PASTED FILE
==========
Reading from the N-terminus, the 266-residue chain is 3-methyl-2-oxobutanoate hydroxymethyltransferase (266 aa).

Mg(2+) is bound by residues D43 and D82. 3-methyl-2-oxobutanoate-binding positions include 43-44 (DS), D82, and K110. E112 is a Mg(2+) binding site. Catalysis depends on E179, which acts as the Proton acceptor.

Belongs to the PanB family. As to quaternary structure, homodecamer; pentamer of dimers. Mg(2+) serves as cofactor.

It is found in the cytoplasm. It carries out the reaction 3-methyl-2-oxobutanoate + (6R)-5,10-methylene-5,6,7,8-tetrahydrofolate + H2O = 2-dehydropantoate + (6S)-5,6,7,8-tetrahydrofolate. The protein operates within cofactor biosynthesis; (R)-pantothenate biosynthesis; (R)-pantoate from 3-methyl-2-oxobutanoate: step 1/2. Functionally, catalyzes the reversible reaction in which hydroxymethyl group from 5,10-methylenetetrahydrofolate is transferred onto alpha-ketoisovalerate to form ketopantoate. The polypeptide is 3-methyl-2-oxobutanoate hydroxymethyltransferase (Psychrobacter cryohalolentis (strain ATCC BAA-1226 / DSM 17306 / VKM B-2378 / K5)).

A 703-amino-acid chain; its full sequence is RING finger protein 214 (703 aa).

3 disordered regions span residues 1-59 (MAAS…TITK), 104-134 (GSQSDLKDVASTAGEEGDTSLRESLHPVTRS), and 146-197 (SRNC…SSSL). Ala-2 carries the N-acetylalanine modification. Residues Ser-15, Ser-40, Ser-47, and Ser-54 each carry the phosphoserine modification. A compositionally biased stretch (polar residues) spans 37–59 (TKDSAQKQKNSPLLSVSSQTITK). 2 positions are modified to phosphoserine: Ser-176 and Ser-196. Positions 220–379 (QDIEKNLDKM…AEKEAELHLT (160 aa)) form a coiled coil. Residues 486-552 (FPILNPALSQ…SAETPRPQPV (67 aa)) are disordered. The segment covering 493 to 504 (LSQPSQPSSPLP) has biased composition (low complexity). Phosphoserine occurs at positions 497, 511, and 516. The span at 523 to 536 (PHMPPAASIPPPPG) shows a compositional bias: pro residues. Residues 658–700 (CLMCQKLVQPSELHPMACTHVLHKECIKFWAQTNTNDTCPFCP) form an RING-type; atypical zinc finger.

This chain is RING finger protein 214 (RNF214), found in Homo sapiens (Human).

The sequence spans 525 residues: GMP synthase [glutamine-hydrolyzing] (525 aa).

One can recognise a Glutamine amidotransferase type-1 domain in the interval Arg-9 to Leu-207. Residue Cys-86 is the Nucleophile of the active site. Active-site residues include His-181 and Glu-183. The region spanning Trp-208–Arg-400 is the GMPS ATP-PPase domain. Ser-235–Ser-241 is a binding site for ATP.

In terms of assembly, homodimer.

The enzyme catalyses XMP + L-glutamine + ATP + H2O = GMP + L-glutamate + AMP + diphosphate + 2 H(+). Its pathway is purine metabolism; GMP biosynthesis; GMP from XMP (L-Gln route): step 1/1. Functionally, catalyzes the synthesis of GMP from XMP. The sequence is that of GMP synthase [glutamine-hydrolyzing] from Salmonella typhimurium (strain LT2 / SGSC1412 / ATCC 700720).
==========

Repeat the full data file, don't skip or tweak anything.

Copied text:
Reading from the N-terminus, the 266-residue chain is 3-methyl-2-oxobutanoate hydroxymethyltransferase (266 aa).

Mg(2+) is bound by residues D43 and D82. 3-methyl-2-oxobutanoate-binding positions include 43-44 (DS), D82, and K110. E112 is a Mg(2+) binding site. Catalysis depends on E179, which acts as the Proton acceptor.

Belongs to the PanB family. As to quaternary structure, homodecamer; pentamer of dimers. Mg(2+) serves as cofactor.

It is found in the cytoplasm. It carries out the reaction 3-methyl-2-oxobutanoate + (6R)-5,10-methylene-5,6,7,8-tetrahydrofolate + H2O = 2-dehydropantoate + (6S)-5,6,7,8-tetrahydrofolate. The protein operates within cofactor biosynthesis; (R)-pantothenate biosynthesis; (R)-pantoate from 3-methyl-2-oxobutanoate: step 1/2. Functionally, catalyzes the reversible reaction in which hydroxymethyl group from 5,10-methylenetetrahydrofolate is transferred onto alpha-ketoisovalerate to form ketopantoate. The polypeptide is 3-methyl-2-oxobutanoate hydroxymethyltransferase (Psychrobacter cryohalolentis (strain ATCC BAA-1226 / DSM 17306 / VKM B-2378 / K5)).

A 703-amino-acid chain; its full sequence is RING finger protein 214 (703 aa).

3 disordered regions span residues 1-59 (MAAS…TITK), 104-134 (GSQSDLKDVASTAGEEGDTSLRESLHPVTRS), and 146-197 (SRNC…SSSL). Ala-2 carries the N-acetylalanine modification. Residues Ser-15, Ser-40, Ser-47, and Ser-54 each carry the phosphoserine modification. A compositionally biased stretch (polar residues) spans 37–59 (TKDSAQKQKNSPLLSVSSQTITK). 2 positions are modified to phosphoserine: Ser-176 and Ser-196. Positions 220–379 (QDIEKNLDKM…AEKEAELHLT (160 aa)) form a coiled coil. Residues 486-552 (FPILNPALSQ…SAETPRPQPV (67 aa)) are disordered. The segment covering 493 to 504 (LSQPSQPSSPLP) has biased composition (low complexity). Phosphoserine occurs at positions 497, 511, and 516. The span at 523 to 536 (PHMPPAASIPPPPG) shows a compositional bias: pro residues. Residues 658–700 (CLMCQKLVQPSELHPMACTHVLHKECIKFWAQTNTNDTCPFCP) form an RING-type; atypical zinc finger.

This chain is RING finger protein 214 (RNF214), found in Homo sapiens (Human).

The sequence spans 525 residues: GMP synthase [glutamine-hydrolyzing] (525 aa).

One can recognise a Glutamine amidotransferase type-1 domain in the interval Arg-9 to Leu-207. Residue Cys-86 is the Nucleophile of the active site. Active-site residues include His-181 and Glu-183. The region spanning Trp-208–Arg-400 is the GMPS ATP-PPase domain. Ser-235–Ser-241 is a binding site for ATP.

In terms of assembly, homodimer.

The enzyme catalyses XMP + L-glutamine + ATP + H2O = GMP + L-glutamate + AMP + diphosphate + 2 H(+). Its pathway is purine metabolism; GMP biosynthesis; GMP from XMP (L-Gln route): step 1/1. Functionally, catalyzes the synthesis of GMP from XMP. The sequence is that of GMP synthase [glutamine-hydrolyzing] from Salmonella typhimurium (strain LT2 / SGSC1412 / ATCC 700720).